I think the demographics and age composition of the overall filing population is net positive because as younger filers come into the category, they're more technology-savvy, they're more comfortable using a DDIY-like solution. And then I think you also are going to, for the foreseeable future anyway, have this continued tailwind that is people that have already declared themselves DIY but have been using pen and paper migrating over on into DDIY. So I think there's a number of positives that point to continued secular growth within DDIY. And then we feel like TaxACT is very well positioned within that as a great product at a substantially more fair price.

Richard Tullo - Albert Fried & Company, LLC, Research Division

All right. I might have missed it. Is LegalACT owned and operated or with a partner?

William J. Ruckelshaus

That's with a partner.

Richard Tullo - Albert Fried & Company, LLC, Research Division

Okay. And on the top line, you doubled Netflix's growth. Your earnings growth rate is very strong. Your free cash flow generation is roughly 50 to 100x what Netflix's was. Even with your guidance, this looks like sustainable. How should we be looking at this company not only throughout this year with the kind of little hiccup in the first quarter which shouldn't have been expected by all of us. But years out, I mean this seems like this is a basing kind of a period and I would think if you own Blucora shares, if you plan on owning Blucora shares, this might not be a bad time.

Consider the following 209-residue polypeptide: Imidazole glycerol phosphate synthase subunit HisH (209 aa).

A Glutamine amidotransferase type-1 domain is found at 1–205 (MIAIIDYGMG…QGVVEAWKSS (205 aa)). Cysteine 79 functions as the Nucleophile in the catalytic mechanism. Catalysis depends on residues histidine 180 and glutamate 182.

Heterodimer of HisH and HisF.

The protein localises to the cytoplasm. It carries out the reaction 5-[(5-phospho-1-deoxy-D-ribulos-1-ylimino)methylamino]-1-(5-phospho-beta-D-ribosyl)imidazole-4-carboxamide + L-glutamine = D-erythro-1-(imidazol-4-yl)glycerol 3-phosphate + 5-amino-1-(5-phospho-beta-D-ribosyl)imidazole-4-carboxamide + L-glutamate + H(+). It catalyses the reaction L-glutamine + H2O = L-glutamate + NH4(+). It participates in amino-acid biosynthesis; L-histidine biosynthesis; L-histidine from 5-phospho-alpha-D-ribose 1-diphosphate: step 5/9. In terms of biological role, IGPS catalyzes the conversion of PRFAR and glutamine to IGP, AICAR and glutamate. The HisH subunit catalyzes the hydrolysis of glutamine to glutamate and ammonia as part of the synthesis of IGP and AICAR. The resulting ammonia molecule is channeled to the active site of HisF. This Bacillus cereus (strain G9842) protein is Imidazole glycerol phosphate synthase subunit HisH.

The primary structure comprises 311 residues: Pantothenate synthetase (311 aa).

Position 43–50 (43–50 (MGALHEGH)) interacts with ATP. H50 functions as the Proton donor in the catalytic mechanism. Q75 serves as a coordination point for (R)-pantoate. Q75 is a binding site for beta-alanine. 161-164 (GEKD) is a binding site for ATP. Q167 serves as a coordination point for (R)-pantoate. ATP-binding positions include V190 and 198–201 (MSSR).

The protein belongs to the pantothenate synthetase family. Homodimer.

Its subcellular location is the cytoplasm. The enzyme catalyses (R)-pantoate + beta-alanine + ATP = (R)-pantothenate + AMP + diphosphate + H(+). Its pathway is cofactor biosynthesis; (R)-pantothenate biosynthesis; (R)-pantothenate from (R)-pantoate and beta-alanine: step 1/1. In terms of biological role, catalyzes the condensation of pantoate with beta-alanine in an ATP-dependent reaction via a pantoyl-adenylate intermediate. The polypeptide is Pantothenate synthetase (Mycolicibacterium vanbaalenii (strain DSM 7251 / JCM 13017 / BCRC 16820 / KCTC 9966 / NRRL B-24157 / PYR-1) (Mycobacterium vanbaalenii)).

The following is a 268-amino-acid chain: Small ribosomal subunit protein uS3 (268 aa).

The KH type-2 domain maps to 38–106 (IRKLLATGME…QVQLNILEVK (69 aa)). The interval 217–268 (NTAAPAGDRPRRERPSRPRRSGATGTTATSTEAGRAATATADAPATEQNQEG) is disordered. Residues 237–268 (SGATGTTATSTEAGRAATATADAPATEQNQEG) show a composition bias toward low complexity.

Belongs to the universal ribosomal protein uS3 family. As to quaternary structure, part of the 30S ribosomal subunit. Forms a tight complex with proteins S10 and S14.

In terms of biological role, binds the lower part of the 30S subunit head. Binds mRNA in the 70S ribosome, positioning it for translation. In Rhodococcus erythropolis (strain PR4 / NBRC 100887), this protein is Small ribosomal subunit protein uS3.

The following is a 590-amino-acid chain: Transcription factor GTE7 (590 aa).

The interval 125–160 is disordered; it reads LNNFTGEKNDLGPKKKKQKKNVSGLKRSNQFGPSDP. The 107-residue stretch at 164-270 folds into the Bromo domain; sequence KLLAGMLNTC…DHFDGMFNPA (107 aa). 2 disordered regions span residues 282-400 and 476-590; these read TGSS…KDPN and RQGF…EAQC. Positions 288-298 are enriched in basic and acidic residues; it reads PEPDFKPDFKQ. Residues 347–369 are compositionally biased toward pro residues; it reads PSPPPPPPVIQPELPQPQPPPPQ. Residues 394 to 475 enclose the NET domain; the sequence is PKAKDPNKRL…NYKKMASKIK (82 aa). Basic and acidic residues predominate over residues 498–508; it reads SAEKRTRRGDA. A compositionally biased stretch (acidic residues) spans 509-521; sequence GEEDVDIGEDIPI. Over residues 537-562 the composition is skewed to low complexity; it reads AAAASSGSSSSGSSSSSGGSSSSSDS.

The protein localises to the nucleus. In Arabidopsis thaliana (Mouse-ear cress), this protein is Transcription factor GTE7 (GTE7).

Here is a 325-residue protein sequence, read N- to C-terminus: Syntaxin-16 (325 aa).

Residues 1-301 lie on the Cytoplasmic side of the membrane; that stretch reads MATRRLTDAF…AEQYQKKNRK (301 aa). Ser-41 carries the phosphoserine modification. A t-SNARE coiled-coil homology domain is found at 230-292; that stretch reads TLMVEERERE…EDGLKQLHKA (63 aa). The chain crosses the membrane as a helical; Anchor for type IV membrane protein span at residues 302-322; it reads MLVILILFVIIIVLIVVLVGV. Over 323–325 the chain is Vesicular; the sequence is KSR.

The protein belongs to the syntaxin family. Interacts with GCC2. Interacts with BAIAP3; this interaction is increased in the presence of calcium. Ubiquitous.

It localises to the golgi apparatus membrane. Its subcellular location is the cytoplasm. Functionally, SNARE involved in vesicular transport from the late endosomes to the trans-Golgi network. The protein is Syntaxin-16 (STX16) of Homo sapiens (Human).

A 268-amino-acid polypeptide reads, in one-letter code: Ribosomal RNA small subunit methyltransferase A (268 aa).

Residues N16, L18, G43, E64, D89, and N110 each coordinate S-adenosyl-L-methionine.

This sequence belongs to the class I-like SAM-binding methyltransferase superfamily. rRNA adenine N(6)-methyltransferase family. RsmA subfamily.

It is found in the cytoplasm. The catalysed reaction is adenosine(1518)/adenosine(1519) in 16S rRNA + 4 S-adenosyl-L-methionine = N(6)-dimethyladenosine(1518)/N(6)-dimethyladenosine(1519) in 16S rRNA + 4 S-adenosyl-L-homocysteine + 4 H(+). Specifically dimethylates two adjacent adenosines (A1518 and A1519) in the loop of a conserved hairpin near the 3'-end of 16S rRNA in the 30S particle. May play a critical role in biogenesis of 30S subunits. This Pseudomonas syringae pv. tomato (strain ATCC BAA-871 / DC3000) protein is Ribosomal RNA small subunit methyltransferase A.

William J. Ruckelshaus

Well, we certainly think so, probably a little bit behind the share repurchase program authorization. But that's obviously for any individual investor to come to their own conclusions on that but we're excited about the businesses we own and their performance and each business will have issues that they confront along the way. But we feel like we have good strategies in place and good teams in place. And we also have flexibility to find further investments or acquisitions to add to the story, so we're optimistic about the future.

Richard Tullo - Albert Fried & Company, LLC, Research Division

On the M&A front, I mean, are we looking at like small bolt-ons, essentially what you're going to be focused on in the future to add to something that would be missing from either the RNSP [ph] or TaxACT business or would you consider more diversity?

William J. Ruckelshaus

Well, I think it's probably yes on both fronts. So the good news as it relates to TaxACT and InfoSpace is that there are a range of smaller acquisitions that could add capabilities or talent and accelerate what we're trying to do in each business, and as well the optionality exists around finding another business to add to the mix. So probably, yes to all those questions.

Operator

This ends our Q&A session and the call. Ladies and gentlemen, thanks for participating in today's conference. This concludes the program. You may all disconnect.